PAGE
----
Commissioners and county planners say they haven’t heard recently from wind farm companies, including Invenergy, a firm that, at one point, had been working to sign land leases in Tippecanoe County.
Clark Howey, a farmer in West Point, southwest of Lafayette, said the ordinance was going to hurt farmers looking for supplemental income on land in parts of the county never going to be targeted for industrial development.
“It just looks to me like the farmers down there have farmed this and farmed it for generation after generation after generation,” Howey said. “And now, all of a sudden, we’re too stupid to run the farm. It’s beyond me how this has happened.”
Commissioner David Byers, a dairy farmer, commiserated, saying he was torn over a measure that would restrict the agriculture community looking to stay afloat with lease payments for turbines. Still, he voted for the ordinance.
The commissioners’ vote effectively put the ordinance on the books for all unincorporated areas of Tippecanoe County, outside Lafayette, West Lafayette, Battle Ground, Dayton and Clarks Hill.
Lafayette was expected to consider the ordinance Monday night.
But the West Lafayette City Council tabled discussion and a potential vote Monday night, at the request to Mayor John Dennis.
“We have a lot of things in the works right now though the (West Lafayette) Go Greener Commission and some of the things that are going on with some of the construction that we’re doing here in the city that we’d like to present in a more holistic fashion,” Dennis told council members Thursday night.
What that means, exactly, is still in the works, Erik Carlson, West Lafayette’s development director, said Monday. Dennis told council members last week to expect something in time for the council’s June 3 meeting.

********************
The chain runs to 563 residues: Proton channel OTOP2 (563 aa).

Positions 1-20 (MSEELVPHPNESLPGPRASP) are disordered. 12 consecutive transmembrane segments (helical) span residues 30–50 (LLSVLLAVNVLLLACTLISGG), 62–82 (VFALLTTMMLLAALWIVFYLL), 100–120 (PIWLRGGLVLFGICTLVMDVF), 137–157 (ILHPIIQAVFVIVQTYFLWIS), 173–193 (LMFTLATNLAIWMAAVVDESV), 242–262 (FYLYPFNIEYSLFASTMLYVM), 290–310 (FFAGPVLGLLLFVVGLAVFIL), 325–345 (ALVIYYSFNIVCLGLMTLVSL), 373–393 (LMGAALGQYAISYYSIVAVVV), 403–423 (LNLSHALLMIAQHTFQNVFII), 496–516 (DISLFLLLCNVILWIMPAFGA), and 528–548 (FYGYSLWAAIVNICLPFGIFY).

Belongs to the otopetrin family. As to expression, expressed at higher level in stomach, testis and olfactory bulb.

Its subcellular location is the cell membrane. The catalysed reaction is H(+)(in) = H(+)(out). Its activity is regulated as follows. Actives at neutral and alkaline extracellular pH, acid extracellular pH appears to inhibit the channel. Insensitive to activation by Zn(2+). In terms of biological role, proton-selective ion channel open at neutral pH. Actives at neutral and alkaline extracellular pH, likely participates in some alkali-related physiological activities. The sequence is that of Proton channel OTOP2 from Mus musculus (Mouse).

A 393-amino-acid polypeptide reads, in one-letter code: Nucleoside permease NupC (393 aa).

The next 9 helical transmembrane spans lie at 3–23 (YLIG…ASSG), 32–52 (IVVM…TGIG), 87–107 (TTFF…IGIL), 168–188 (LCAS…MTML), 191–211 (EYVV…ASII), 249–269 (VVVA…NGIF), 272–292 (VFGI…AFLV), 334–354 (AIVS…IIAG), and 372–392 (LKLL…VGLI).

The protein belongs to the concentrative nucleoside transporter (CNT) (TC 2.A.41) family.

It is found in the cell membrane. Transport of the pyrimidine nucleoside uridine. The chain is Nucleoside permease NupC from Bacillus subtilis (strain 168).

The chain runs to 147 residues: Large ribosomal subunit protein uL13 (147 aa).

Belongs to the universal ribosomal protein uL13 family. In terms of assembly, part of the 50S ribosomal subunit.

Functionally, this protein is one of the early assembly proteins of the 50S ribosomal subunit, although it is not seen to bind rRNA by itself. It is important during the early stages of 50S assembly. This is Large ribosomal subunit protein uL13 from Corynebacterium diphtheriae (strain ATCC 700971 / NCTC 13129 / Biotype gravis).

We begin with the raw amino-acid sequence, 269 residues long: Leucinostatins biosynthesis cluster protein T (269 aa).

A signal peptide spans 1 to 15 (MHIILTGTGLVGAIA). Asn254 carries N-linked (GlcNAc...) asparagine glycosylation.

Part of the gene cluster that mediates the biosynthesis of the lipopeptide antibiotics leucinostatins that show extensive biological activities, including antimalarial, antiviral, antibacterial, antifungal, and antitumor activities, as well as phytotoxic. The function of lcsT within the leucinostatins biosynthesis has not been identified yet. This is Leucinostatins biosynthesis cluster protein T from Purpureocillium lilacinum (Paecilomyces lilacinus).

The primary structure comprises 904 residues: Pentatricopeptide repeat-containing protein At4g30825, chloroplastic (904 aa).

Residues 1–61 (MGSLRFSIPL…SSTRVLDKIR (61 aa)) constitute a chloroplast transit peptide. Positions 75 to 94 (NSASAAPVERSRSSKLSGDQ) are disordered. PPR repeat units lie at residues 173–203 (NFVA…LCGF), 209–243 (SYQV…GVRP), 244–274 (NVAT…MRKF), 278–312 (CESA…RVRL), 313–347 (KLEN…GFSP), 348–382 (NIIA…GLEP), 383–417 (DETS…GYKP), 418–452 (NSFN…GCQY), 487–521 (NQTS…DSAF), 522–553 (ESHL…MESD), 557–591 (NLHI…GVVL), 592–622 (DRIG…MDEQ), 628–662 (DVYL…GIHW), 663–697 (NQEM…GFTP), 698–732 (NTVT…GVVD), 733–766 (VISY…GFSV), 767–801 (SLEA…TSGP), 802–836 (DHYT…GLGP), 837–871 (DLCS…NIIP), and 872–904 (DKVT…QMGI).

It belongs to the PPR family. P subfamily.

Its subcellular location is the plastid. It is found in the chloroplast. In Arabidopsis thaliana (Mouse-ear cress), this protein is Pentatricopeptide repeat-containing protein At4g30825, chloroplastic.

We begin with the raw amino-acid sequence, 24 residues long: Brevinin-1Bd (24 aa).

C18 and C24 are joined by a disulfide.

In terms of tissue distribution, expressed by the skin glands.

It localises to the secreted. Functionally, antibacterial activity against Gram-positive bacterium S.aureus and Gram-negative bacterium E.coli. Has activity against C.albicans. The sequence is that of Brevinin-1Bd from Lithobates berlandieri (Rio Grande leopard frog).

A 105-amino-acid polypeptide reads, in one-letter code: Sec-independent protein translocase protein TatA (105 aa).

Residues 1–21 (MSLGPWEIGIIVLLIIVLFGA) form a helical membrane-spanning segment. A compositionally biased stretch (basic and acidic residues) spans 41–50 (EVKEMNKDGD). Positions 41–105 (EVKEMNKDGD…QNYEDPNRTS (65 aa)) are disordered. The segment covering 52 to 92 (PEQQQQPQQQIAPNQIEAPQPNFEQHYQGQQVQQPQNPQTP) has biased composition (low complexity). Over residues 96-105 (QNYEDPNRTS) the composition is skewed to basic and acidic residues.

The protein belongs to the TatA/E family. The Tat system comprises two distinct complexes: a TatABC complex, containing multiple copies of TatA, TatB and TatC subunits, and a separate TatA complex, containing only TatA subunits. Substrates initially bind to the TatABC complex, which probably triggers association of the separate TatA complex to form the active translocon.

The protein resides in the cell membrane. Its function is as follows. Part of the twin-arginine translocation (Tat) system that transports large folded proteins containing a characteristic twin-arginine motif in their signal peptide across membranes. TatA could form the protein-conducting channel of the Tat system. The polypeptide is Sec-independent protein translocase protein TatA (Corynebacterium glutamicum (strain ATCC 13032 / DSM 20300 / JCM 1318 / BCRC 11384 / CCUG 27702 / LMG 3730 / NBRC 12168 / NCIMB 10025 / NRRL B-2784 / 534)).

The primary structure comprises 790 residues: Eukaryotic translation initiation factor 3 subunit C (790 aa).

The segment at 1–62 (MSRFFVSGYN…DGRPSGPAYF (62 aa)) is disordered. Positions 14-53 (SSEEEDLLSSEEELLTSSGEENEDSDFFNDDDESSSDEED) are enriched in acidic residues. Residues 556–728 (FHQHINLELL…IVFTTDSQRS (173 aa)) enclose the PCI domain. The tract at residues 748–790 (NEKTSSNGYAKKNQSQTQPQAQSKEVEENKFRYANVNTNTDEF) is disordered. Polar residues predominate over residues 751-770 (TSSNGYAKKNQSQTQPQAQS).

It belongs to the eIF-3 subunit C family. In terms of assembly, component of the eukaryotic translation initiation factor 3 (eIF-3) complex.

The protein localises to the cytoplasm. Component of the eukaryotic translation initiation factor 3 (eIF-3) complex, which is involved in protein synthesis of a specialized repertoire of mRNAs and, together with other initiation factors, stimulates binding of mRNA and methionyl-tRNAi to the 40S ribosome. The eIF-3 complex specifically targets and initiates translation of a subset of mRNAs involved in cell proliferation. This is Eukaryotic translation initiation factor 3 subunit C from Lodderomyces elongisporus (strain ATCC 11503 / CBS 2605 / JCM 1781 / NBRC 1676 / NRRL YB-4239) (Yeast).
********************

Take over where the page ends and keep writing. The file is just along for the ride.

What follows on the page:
Peter Bunder is West Lafayette City Council president and a voting member of the Go Greener Commission, a board that advises the mayor and the city on environmental issues.
“I think there are a significant number of people in West Lafayette who think that banning an entire class of green energy is probably a bad idea,” Bunder said. “And they’ll want an opportunity to say that out loud, whether there are enough votes against it.”
Bunder said he wasn’t sure it would come to West Lafayette opting out of the ordinance.
“Practically, it means nothing, because we don’t have any land anywhere, and we’re right next to an airport, so we’re not going to build wind turbines in West Lafayette,” Bunder said. “But there are going to be some folks who’ll want to say, ‘What is the area’s commitment to renewable energy?’”
Sallie Fahey, Area Plan Commission’s executive director, said that if either city rejected the amendment to the countywide Unified Zoning Ordinance, current regulations would stay in place. Wind farms would still be permitted in office research and certain industrial zones. In West Lafayette’s case, the city has what Fahey called “a fair amount” of land zoned that way.
Fahey said cities or towns that had misgivings had another option. If they didn’t act in 90 days from the APC’s vote, the wind farm ban would automatically go into effect.
“So, if they want to avoid taking a stand by vote,” Fahey said, “this might be a course of action – or non-action in this case – they take.”
Bunder said he wasn’t sure it would come to either of those ends. Though, he said he wondered whether there could have been a more nuanced solution that allowed turbines in some of the most remote parts of the county, “where development might just mean a hog farm or a warehouse, instead of the next (Subaru of Indiana Automotive, Inc.).”
Julie Peretin, a Lafayette resident who lobbied for the wind farm ban, said she thought the measure was in the county’s best interest.
“It’s incredible to get this done,” Peretin said. “It took persistence. … We feel we made our case and the commissioners listened.”